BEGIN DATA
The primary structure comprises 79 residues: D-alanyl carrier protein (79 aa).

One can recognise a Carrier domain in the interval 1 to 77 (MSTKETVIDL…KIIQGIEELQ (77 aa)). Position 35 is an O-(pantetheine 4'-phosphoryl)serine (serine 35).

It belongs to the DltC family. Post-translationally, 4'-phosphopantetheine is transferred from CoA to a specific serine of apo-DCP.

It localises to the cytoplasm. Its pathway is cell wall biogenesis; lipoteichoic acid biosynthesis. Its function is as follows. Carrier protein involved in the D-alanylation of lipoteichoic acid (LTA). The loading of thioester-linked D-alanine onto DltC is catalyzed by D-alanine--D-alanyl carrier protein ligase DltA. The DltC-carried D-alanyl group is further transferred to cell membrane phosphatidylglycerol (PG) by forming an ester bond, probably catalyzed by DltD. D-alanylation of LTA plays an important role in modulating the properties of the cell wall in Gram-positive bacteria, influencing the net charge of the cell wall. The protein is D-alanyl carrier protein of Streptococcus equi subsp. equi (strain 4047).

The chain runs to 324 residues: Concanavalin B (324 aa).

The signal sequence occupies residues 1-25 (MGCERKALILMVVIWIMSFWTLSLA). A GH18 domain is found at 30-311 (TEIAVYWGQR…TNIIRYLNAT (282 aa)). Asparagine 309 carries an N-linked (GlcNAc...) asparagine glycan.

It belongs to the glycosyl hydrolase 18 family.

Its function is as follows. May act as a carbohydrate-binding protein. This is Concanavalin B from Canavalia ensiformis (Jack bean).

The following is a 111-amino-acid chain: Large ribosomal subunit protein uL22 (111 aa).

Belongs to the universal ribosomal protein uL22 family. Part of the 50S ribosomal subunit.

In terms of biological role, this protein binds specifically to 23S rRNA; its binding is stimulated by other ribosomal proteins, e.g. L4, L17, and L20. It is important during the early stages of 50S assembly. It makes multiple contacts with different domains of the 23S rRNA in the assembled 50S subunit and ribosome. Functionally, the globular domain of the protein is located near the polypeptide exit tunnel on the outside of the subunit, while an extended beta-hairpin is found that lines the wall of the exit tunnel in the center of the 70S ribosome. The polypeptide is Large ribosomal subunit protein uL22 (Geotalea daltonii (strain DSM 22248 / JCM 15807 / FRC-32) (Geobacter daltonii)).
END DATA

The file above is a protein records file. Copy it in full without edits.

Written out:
The primary structure comprises 79 residues: D-alanyl carrier protein (79 aa).

One can recognise a Carrier domain in the interval 1 to 77 (MSTKETVIDL…KIIQGIEELQ (77 aa)). Position 35 is an O-(pantetheine 4'-phosphoryl)serine (serine 35).

It belongs to the DltC family. Post-translationally, 4'-phosphopantetheine is transferred from CoA to a specific serine of apo-DCP.

It localises to the cytoplasm. Its pathway is cell wall biogenesis; lipoteichoic acid biosynthesis. Its function is as follows. Carrier protein involved in the D-alanylation of lipoteichoic acid (LTA). The loading of thioester-linked D-alanine onto DltC is catalyzed by D-alanine--D-alanyl carrier protein ligase DltA. The DltC-carried D-alanyl group is further transferred to cell membrane phosphatidylglycerol (PG) by forming an ester bond, probably catalyzed by DltD. D-alanylation of LTA plays an important role in modulating the properties of the cell wall in Gram-positive bacteria, influencing the net charge of the cell wall. The protein is D-alanyl carrier protein of Streptococcus equi subsp. equi (strain 4047).

The chain runs to 324 residues: Concanavalin B (324 aa).

The signal sequence occupies residues 1-25 (MGCERKALILMVVIWIMSFWTLSLA). A GH18 domain is found at 30-311 (TEIAVYWGQR…TNIIRYLNAT (282 aa)). Asparagine 309 carries an N-linked (GlcNAc...) asparagine glycan.

It belongs to the glycosyl hydrolase 18 family.

Its function is as follows. May act as a carbohydrate-binding protein. This is Concanavalin B from Canavalia ensiformis (Jack bean).

The following is a 111-amino-acid chain: Large ribosomal subunit protein uL22 (111 aa).

Belongs to the universal ribosomal protein uL22 family. Part of the 50S ribosomal subunit.

In terms of biological role, this protein binds specifically to 23S rRNA; its binding is stimulated by other ribosomal proteins, e.g. L4, L17, and L20. It is important during the early stages of 50S assembly. It makes multiple contacts with different domains of the 23S rRNA in the assembled 50S subunit and ribosome. Functionally, the globular domain of the protein is located near the polypeptide exit tunnel on the outside of the subunit, while an extended beta-hairpin is found that lines the wall of the exit tunnel in the center of the 70S ribosome. The polypeptide is Large ribosomal subunit protein uL22 (Geotalea daltonii (strain DSM 22248 / JCM 15807 / FRC-32) (Geobacter daltonii)).